ABOUT THIS BOOK
This study explores contemporary novels, films, performances, and reenactments that depict American slavery and its traumatic effects by invoking a time-travel paradigm to produce a representational strategy of "bodily epistemology." Disrupting the prevailing view of traumatic knowledge that claims that traumatic events are irretrievable and accessible only through oblique reference, these novels and films circumvent the notion of indirect reference by depicting a replaying of the past, forcing present-day protagonists to witness and participate in traumatic histories that for them are neither dead nor past. Further, live performances and reenactments of slavery also rely on the time-travel motif (and the requisite suspension of disbelief) as a strategy to confront contemporary audiences with such spectacles as slave ship captivity, slave auctions, or a slave's decision to escape to freedom.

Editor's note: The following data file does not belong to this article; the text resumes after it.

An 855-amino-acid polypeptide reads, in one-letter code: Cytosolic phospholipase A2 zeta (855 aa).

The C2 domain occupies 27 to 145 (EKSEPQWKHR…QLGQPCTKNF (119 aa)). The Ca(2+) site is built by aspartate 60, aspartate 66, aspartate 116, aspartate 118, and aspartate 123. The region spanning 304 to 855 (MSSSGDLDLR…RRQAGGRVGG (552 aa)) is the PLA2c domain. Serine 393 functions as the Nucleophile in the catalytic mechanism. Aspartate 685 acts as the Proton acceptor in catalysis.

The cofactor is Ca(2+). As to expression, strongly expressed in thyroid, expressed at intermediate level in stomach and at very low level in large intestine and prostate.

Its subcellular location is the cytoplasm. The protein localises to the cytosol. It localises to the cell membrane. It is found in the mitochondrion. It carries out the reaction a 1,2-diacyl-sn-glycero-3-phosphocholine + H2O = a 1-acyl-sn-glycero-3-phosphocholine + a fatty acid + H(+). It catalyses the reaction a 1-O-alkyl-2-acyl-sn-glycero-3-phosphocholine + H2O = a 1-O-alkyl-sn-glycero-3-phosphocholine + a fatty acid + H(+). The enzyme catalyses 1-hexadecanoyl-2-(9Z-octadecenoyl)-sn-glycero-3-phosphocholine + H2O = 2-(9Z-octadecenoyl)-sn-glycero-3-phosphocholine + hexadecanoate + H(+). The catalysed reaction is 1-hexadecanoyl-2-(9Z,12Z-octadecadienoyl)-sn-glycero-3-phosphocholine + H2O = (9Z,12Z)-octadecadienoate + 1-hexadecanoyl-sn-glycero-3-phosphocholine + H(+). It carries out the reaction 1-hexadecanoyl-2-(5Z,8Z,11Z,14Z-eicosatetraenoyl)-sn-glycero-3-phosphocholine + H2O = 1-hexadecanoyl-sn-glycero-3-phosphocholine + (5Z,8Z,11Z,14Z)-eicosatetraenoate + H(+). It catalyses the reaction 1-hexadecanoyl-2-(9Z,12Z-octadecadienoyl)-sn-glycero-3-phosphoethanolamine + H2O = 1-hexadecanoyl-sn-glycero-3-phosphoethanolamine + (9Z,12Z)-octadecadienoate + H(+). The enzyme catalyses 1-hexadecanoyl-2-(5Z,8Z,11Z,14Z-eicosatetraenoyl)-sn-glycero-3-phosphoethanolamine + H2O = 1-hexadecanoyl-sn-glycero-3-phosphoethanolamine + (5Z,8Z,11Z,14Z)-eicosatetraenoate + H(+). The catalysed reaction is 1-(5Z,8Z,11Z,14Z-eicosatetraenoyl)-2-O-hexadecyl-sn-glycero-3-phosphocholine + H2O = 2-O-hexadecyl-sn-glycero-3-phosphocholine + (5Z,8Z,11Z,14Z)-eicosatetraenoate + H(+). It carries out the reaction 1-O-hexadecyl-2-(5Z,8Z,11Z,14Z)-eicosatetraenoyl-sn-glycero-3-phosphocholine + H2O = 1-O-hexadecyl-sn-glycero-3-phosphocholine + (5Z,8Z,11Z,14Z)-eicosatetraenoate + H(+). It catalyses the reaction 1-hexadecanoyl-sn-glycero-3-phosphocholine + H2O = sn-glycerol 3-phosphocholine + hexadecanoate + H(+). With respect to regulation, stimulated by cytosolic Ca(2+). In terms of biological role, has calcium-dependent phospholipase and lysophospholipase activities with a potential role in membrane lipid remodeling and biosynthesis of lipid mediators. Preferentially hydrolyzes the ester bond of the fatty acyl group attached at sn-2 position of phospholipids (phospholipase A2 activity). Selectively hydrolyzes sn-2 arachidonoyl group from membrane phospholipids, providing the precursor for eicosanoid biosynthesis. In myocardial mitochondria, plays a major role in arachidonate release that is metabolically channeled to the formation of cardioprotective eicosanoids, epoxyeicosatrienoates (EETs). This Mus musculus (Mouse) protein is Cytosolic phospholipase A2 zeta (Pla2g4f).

As Lisa Woolfork cogently reveals, these cultural expressions indicate a concern that the traumatic meanings and consequences of American slavery have been lost to those living in the twentieth and twenty-first centuries. Woolfork analyzes how these works deploy a representational strategy that challenges the divide between past and present, imparting to their re-creations of American slavery a physical and emotional energy to counter America's apathetic or amnesiac attitude about the trauma of the slave past.